One of the goals of cinema is to erase the limits and spaces between cultures, places and people. By watching a film from a foreign country, people move in time and place from into a whole new place, and make friends with virtual people.
Usually, most of the foreign films shown in theatres are from certain countries, showing specific cultures like Europeans and American films.
To break that taboo, Zawya Cinema’s screens will feature new Yemeni films to be shown to the public and open to discussion the behind-the-scenes actions with their makers.
“Layth Lel Karama Godran” (“Dignity has no Walls”) is a political documentary film, describing the life of a young woman and two men in the protests that took place on 11 March 2011. The protests demanding the step-down of then-President Ali Saleh’s regime, in what has been named “Friday of dignity”. The film documents all the brutal and inhuman actions by the police to break up the demonstrations.
The film is the first Yemeni film ever to be nominated for an Academy Award in 2014.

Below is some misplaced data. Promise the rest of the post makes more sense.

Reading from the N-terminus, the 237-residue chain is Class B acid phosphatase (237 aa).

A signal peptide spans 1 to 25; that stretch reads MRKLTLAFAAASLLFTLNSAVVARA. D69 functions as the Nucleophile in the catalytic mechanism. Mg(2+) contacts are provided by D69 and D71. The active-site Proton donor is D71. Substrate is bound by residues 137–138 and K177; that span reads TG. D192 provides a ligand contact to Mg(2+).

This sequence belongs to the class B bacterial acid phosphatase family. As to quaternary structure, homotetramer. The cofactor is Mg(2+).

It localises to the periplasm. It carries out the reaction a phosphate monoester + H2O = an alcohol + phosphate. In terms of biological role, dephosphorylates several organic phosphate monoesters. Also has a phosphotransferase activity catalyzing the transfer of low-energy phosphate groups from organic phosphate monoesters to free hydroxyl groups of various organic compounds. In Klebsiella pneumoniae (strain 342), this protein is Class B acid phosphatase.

“Beet El-Toot” (“Mulberry House”) is another documentary by the same director, outlining the history of relationships between family members specifically in Yemen.
Sara Ishaq, the director of both films, screened her own family talking about the ideas, perspectives, life beliefs and reasons beyond forcing her to get married at the age of 15.
“Beet El-Toot” (Mulberry House) focuses on the shifting dynamics happening in the history of and which created the modern Yemeni film frame. It also took into account their view points towards their identity and traditions of family and social connections. It also focused on the effective role the women took in the Yemeni revolution.
The film will be shown for the first time in Egypt and an open discussion will be held between audience and the film makers afterwards in the Odeon cinema. The event will take place on 1 February in down town Cairo at 6:30